Yossi Sarid / Sometimes evil is good for the Jews
This is how it works: If our sins are scarlet, they are still white as snow compared to the sins of others.
"And the Holy One Blessed Be He rescues us from their hands," cited the president once again at the memorial service.
"From their hands" - but also from our own hands, he rescues us from ourselves, from our disgraceful behavior. After all, without Mahmoud Ahmadinejad - a wicked and confused putz - and disgusting types like him, the international community, including our friends and allies, would have long since evicted us from the stolen lands on the other side of the Green Line. The world is tired of the never-ending Israeli-Palestinian conflict.
Were it not for the fact that Ahmadinejad opens his big, ugly mouth at every opportunity, he would not have forced the best-governed nations to unite around a gluttonous country that refuses to release its prey; had he not ridiculed the United Nations and its Human Rights Conference in Geneva, he would not have provided the speeches of Jerusalem and Birkenau with such a wealth of lofty cliches.
It's not at all bad to live in a world of evil. Evil purifies and excuses other evil, and sometimes evil is good for the Jews.
On this very day, April 24, the Armenians are commemorating the 94th anniversary of their genocide. Although Shimon Peres this week forbade the "nation that went through the Holocaust" to close their eyes to evil governments, the Armenians feel that Israel has closed its eyes to their disaster and blocked its ears to their cries. And only recently, only when Turkey condemned our evil deeds in Gaza, did one local general warn that if they didn't shut up immediately, we would open up its past.
That is the method: If our sins are scarlet, they are still white as snow compared to the sins of Turkey; everything in life, and in death, is relative.
A slightly better world would have demanded that we mend our ways, and we would have done so. We've been lucky, and it's an evil world that is coming to us with complaints, which we reject by giving it the finger, and asking, who gave you the right? First take care of yourselves, and who do you think you are anyway?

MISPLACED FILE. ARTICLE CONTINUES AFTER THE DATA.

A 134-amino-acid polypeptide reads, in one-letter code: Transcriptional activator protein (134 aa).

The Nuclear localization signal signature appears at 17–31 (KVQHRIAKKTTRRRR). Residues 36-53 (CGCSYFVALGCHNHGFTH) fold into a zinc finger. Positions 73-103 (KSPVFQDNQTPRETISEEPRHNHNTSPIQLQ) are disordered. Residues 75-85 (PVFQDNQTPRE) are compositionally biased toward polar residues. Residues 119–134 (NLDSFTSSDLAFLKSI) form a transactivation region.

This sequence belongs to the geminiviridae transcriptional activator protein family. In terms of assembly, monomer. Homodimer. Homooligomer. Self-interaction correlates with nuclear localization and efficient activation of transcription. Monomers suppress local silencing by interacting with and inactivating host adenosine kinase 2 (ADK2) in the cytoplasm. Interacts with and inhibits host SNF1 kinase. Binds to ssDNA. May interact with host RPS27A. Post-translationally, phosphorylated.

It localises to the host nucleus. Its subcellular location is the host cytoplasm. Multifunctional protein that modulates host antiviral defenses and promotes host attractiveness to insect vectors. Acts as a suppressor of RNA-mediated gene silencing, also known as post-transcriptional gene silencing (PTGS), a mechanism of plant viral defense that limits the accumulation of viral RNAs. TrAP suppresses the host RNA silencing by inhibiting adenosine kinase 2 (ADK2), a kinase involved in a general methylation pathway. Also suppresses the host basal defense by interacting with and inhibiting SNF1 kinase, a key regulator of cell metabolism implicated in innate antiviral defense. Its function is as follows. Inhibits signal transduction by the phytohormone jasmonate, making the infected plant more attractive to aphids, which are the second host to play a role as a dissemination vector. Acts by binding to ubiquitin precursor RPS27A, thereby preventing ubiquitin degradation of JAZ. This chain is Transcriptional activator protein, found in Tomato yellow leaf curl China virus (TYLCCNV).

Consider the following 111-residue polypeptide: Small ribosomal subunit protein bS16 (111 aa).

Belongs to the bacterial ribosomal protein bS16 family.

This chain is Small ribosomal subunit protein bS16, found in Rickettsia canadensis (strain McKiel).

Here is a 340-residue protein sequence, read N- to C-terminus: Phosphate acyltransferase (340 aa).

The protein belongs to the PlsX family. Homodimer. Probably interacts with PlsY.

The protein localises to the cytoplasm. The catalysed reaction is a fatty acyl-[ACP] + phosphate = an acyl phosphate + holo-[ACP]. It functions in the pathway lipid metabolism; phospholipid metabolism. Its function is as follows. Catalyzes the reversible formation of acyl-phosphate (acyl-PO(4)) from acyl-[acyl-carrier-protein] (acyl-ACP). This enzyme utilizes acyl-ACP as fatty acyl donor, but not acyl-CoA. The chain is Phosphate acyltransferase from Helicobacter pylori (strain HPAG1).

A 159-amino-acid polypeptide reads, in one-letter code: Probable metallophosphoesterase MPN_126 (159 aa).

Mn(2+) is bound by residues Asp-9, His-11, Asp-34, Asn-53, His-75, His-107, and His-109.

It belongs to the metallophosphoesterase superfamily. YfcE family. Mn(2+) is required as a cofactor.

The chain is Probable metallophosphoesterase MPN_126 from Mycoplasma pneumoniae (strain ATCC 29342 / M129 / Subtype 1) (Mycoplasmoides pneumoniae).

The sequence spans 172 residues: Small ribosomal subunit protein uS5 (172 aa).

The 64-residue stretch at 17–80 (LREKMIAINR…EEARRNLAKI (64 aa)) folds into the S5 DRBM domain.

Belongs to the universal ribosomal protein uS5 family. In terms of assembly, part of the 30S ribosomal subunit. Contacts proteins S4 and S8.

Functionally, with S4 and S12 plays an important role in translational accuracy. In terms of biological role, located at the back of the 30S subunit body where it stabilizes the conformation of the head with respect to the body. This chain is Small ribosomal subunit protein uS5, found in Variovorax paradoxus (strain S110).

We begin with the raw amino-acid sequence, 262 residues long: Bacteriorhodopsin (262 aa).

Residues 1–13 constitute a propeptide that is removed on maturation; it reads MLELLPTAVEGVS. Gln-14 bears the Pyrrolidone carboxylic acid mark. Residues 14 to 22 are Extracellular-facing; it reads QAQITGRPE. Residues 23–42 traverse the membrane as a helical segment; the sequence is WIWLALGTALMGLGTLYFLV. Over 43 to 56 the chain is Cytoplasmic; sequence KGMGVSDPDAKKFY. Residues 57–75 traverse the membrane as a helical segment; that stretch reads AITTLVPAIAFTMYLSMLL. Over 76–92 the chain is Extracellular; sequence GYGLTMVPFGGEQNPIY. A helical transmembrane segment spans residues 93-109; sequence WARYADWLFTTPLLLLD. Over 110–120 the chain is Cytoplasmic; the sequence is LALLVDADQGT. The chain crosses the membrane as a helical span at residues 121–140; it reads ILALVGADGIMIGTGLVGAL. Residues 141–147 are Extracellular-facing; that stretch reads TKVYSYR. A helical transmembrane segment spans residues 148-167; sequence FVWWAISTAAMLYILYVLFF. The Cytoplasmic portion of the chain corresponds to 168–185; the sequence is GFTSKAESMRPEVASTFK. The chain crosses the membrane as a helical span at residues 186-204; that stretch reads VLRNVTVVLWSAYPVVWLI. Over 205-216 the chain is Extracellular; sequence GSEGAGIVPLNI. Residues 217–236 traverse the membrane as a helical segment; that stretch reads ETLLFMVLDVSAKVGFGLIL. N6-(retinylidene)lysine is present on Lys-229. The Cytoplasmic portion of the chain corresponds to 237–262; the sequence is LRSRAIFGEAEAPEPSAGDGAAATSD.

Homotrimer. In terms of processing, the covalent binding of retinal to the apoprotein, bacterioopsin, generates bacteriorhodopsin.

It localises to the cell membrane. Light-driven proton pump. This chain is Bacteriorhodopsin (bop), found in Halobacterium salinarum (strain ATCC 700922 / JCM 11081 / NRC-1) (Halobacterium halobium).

Even the "leading national newspaper" this week probed the question in a special edition: Is the Israel Defense Forces really the most moral army in the world. It probed, and immediately discovered that while the IDF may not be without flaws, compared to other armies it is entirely true blue and white; the theory of relativity works.
They say of Raful (Rafael Eitan) that at the end of the Yom Kippur War he hosted a delegation of United States congressmen on a fact-finding mission. They visited the Golan Heights and looked out over Quneitra. One guest asked with fear and trepidation whether all this destruction was absolutely necessary.
Raful let him have it: "And what did you do to the Indians?" he asked. At that the members of the delegation stopped asking questions. We have to learn from Raful, that's exactly how Israel has to explain itself, without stuttering.
About a month from now the prime minister will go to Washington for a first meeting in the White House. When Barack Obama only begins to harass him, Netanyahu has to hit him between the eyes: And what did you do to the blacks? That will be the knockout line.
That's my advice. Let him hit Obama where it hurts, by bringing up his wife Michelle's mother. Then the president will fall silent, and we probably won't hear from him for another two terms at least.